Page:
New York [US], September 24 (ANI): Pakistan Prime Minister Shehbaz Sharif on Friday highlighted the devastation caused by the floods in his country due to the impact of the climate catastrophe and urged the global leaders to act before it's too late.
"What happened in Pakistan will not stay in Pakistan," he said in a passionate address to the United Nations General Assembly, adding that life of 33 million people had "changed forever.""For 40 days and 40 nights, biblical flood poured on us. Even today, huge swathes of the country are still underwater. 33 million people including women and children are at high risk of health hazards. More than 1,500 of my people have gone from the world including 400 children. Far more are in peril," Sharif said while addressing the 77th session of the United Nations General Assembly (UNGA) in New York, as per Dawn newspaper.
Pakistan's PM said that the purpose of his speech was to explain the impact of the climate catastrophe that has put one-third of Pakistan in such a situation that "no one had seen in living memory".
"It is time to ask why... time to ask what must be done. Our forests are burning. More heatwaves are coming. We had a monster monsoon. It was the monsoon on steroids as was described by the UN secretary-general. Pakistan emits less than 1 per cent of greenhouse gases."Talking about the concerns, PM Sharif said that he is really worried that after the cameras will shift to "conflicts like the Ukraine", Pakistan will be left alone, Dawn reported.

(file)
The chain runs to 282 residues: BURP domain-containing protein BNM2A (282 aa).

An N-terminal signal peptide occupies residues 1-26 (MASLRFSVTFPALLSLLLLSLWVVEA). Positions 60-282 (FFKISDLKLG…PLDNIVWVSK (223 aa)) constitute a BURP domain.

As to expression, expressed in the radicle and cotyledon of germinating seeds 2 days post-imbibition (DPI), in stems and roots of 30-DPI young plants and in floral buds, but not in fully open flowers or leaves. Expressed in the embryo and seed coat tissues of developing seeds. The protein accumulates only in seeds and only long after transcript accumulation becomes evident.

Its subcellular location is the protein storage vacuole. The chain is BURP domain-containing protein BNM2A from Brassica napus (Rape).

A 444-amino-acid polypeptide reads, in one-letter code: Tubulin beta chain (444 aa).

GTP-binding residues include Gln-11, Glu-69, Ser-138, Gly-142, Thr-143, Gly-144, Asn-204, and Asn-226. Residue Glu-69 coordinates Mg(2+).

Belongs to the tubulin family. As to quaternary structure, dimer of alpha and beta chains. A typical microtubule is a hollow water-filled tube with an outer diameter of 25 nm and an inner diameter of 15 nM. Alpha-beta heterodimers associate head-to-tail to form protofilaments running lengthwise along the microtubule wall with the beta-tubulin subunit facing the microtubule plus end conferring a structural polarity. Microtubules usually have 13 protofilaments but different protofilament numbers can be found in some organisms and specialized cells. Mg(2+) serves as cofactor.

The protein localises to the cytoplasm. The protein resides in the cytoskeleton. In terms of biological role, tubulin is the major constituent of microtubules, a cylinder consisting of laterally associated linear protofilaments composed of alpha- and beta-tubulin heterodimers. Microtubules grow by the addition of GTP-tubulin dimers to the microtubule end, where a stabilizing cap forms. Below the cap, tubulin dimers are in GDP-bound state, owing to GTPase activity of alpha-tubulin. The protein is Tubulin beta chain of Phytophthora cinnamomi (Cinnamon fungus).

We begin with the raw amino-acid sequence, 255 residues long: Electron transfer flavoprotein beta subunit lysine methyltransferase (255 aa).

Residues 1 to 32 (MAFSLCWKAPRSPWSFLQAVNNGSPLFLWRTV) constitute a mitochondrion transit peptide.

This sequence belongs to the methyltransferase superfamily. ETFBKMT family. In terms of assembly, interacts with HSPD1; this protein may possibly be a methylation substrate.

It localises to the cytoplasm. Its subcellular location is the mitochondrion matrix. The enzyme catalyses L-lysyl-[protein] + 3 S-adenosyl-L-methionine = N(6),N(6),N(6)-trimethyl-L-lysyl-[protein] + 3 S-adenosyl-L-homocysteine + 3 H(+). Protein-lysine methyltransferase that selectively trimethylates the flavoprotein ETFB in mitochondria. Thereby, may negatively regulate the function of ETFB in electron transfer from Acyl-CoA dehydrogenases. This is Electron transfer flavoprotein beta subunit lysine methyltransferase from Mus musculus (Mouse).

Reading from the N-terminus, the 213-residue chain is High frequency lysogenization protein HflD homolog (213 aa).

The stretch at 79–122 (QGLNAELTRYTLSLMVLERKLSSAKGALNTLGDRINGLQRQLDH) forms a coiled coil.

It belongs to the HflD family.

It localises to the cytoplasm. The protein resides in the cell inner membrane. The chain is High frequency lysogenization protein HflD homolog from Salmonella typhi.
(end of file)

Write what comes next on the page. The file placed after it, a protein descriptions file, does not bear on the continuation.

He stated that the future was "dimmed by new fragility, lost homes, decimated livelihoods, deluged croplands, permanent food insecurity and exposure to uncertain futures".
"Some 11 million people will be pushed further below the poverty line, while others will drift to cramped urban shelters, leaving little room for climate-smart rebuilding.""Nature has unleashed her fury on Pakistan without looking at our carbon footprint, which is next to nothing. Our actions did not contribute to this," he reiterated.
Pakistan's PM said that the leaders of the world have to come together to "act now."He said Pakistan's urgent priority right now was to ensure rapid economic growth and lift millions out of destitution and hunger. To enable any such policy momentum, he said, Pakistan needed a stable external environment, reported Dawn.
The unprecedented floods in Pakistan are estimated to have caused losses worth USD 18 billion and aggravated macroeconomic fundamentals despite a resumption of the IMF deal.
Close to eight million people have been displaced by the disaster and the UN along with the authorities and partners have continued to race to reach affected populations with desperately needed relief items.
United Nations High Commissioner for Refugees, noted that 7.6 million people in Pakistan have been displaced by the floods, with nearly 600,000 living in relief sites. (ANI)